Manufacturing supply chain 2.JPG

A dimensional model that provides simple information about part availability would want to track estimated stock-on-hand based on current and future orders is simple to conceive.

Supply chain dimensional model.JPG
The part register would provide an amount of existing stock using internal part codes, the internal stock transfers system would indicate the amount of stock that is due to arrive (again using internal part codes) and the external purchasing system would provide similar information, but this time using the industry part codes.

In the first instance, you might consider the conversion to be trivial with a simple one-for-one mapping, perhaps external code could even be an attribute of the internal part dimension. The translate requires a small amount of mental gymnastics, but nothing that couldn’t be computed without resorting to an intermediary database.

However, such a mapping rarely exists, if it did then the different systems would have adopted the same coding system. It has to be assumed that one internal part code could refer to more than one industry part number. Perhaps colour doesn’t matter internally, but externally red, green and blue are coded differently. Similarly, one external part number could refer to more than one internal part code, perhaps referring to the country of origin (possibly required for regulatory requirements).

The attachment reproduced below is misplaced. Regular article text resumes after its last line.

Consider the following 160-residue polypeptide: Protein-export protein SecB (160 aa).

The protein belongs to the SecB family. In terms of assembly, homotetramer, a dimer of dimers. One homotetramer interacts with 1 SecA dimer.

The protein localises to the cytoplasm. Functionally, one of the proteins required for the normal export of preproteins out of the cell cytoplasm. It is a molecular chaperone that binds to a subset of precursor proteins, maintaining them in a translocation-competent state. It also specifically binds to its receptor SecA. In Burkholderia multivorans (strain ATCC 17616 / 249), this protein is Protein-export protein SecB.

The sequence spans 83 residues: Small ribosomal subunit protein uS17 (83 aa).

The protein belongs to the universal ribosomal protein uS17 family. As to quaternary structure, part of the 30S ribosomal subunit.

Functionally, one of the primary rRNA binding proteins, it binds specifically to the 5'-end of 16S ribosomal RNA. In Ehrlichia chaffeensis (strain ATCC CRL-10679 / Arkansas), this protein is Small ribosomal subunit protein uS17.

Supply chain mapping.JPG

Such a mapping is still sufficiently simple that it could be completed by the use of in-memory variables during an extract, transform and load process (commonly referred to as ETL), however that doesn’t change the fact that the in-memory transformation is effectively representing the data in a normalised form. As has already been shown, small additions to the logic and interfaces to other business processes will mean that the transformation model becomes increasing complex reaching a point rapidly where it needs to be implemented as a physical database. Regardless of whether this data is held permanently, it is in some way normalised before becoming dimensional.

Supply chain more complex.JPG